Writes Tjonane Matla
Over the years we met different characters in not only Lesotho’s farming community, but also neighbouring countries. Amongst the most outstanding personalities, the movers and the shakers of the Mountain Kingdom’s economy pioneered many trade unions, co-operatives, commodity associations, but tried in vain to sustain them through the challenges of dynamism of trade and production challenges.
It had always been Greek to many, inclusive of academia, corporate, backbenchers and national executive when one talked about Merino or Angora, even in situations where the country’s world largest producer of mohair run up status was maintained over the years. (Lesotho is the second largest producer of mohair.) In the mist of all that, a polished double qualified farmer but gentleman brewed by the Lesotho Agricultural College in 1958 and later 1968 remained a very rare germ for nearly sixty years of his professional career. A man who never applied for any post, but was always hunted, and negotiated in.
Born in Malumeng in the district of Mafeteng on the 4th of August 1935, Mojalefa was fathered by the late Mr. Motšoane Lephole and Mrs. ‘Makomiti Lephole as their second born. He went for his primary education in 1950 at Pitseng near the famous Malealea Lodge. His intermediate schooling was in 1951 to 52, followed by secondary at Mafeteng Controlled School in 1953, then High School at Thabeng Morija in 1954/55 where he obtained his Form C. In 1956 he joined a class of the second intake (Agricultural College was established in 1955) of Agricultural College in 1956, where he completed his Diploma in Agriculture in 1958.
The 23 year old graduate wants to be a fulltime farmer!
Upon graduation, Lephole opted to be home in Matelile and establish himself as a fulltime farmer, but to his contrary, he reluctantly joined the civil service after literally being begged by the then authorities to serve, a decision that he will 14 years later reverse to his original plan.
The negotiations of the young Lephole and the Basutoland Government Authorities were not easy, he could not accept being posted anywhere in Lesotho except his home village Matelile. Later in June of 1958 he accepted a post of an Agricultural Extension Officer in Matelile, later at Heremone Tšakholo in the Mafeteng district.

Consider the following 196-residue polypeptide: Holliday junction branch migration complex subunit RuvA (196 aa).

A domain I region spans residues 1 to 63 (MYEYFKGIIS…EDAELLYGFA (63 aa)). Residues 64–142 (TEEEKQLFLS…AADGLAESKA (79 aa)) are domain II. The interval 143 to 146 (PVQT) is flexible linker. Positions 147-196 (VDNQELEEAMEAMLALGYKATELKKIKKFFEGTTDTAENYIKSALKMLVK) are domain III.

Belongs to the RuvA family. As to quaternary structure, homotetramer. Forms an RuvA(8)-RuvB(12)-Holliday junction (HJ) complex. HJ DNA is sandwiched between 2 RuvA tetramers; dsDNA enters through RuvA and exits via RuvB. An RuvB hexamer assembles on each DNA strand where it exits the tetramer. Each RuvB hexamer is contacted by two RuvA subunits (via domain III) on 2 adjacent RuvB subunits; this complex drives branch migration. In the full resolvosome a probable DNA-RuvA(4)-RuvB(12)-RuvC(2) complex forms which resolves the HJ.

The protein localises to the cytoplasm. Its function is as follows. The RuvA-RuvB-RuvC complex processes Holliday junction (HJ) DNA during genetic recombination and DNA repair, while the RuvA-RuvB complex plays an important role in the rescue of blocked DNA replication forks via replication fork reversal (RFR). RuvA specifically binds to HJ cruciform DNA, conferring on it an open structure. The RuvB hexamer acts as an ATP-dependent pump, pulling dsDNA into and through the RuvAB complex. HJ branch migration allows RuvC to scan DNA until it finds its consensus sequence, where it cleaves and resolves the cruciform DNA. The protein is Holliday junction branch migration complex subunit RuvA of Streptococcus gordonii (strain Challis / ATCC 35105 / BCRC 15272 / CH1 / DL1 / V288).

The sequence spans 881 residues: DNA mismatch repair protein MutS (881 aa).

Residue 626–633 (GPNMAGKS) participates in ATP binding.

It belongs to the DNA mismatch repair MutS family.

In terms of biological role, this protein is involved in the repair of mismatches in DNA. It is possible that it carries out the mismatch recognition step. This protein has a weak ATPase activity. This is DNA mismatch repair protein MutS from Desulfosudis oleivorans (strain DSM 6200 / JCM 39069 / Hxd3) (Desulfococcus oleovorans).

Back to school
After ten full years of civil service, now aged 34 years of age, Lephole enrolled for a one year Veterinary Science Diploma at his alma mater college and qualified as a Veterinary Assistant. He was then stationed at Matelile – Ha Seeiso and transferred to Phamong in 1972, where he dropped pens and left civil service in April of 1972. At this juncture he was 37 years of age and had spent 14 years in the civil service, and felt tired of red tape, passing the buck and collapsing quality of service.
“E ne e le ka 1972 ha ke lahla mosebetsi, ea ba ke tla lihoaing mona”. An old Sesotho proverb refers that, the language cannot be translated. However Lephole by this phrase meant he left civil service to come serve the farmers!
Serving the farmers
The double qualified young agricultural technologist ventured into a number of sectors of farming. As a Veterinary Assistant, he opened his own private practice in his own village, ventured into potato production in large scale; sweet corn, dairy farming just as a cash cow, and far more than anything, his first love and passion had always been Angora goats and Merino sheep.
For nearly 60 years in the field since college days, the polished personality, farmer and lifetime private extension practitioner never regrets the fact that he went solo very early in his life. It is however very unfortunate that as it is the situation even to date, he was left with no option but to close his veterinary clinic due to the fact that the farmers were not in the culture of procuring veterinary services therefore could not sustain the practice. He was then only left with an option of keeping enough medication for his own flock and herd.
It is only very unfortunate that Lesotho has less than 26 Veterinary personnel both in practice and in the civil service. Out of those, less than 10 are Veterinary Doctors. This simply means that in 50 years of our independence, nearly two million merino stock, nearly a million of angora, about seven hundred thousand cattle etc, we are satisfied with the fact that a sick animal dies, and that becomes a free meal for the villagers (lebitla la khomo ke molomo).